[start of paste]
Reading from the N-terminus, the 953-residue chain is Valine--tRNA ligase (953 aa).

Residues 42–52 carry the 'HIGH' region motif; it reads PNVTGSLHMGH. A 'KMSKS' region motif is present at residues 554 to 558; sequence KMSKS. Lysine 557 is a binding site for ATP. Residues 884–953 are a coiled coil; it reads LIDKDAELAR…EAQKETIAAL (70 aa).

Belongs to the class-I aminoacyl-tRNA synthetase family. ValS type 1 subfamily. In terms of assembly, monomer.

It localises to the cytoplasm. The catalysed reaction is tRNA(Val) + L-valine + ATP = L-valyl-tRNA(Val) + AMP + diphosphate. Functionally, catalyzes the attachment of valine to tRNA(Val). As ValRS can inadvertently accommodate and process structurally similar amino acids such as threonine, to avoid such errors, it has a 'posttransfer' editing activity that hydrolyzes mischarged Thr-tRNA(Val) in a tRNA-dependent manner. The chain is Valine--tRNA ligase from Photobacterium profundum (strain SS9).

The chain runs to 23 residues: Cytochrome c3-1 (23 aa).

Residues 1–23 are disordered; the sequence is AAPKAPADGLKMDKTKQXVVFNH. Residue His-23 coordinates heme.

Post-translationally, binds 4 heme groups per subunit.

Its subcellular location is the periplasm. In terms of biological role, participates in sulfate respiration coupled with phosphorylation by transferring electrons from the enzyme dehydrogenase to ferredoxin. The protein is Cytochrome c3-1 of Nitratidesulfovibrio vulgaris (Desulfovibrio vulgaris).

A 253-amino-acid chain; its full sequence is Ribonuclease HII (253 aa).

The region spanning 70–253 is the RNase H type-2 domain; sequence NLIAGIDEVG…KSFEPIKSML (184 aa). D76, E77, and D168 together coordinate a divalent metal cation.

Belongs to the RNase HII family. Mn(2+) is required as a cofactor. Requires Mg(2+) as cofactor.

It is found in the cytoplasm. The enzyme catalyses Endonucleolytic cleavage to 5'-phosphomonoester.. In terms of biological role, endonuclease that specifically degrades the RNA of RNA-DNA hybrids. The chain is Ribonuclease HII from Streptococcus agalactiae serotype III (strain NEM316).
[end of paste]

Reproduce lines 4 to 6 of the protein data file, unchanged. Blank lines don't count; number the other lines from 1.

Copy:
It localises to the cytoplasm. The catalysed reaction is tRNA(Val) + L-valine + ATP = L-valyl-tRNA(Val) + AMP + diphosphate. Functionally, catalyzes the attachment of valine to tRNA(Val). As ValRS can inadvertently accommodate and process structurally similar amino acids such as threonine, to avoid such errors, it has a 'posttransfer' editing activity that hydrolyzes mischarged Thr-tRNA(Val) in a tRNA-dependent manner. The chain is Valine--tRNA ligase from Photobacterium profundum (strain SS9).

The chain runs to 23 residues: Cytochrome c3-1 (23 aa).

Residues 1–23 are disordered; the sequence is AAPKAPADGLKMDKTKQXVVFNH. Residue His-23 coordinates heme.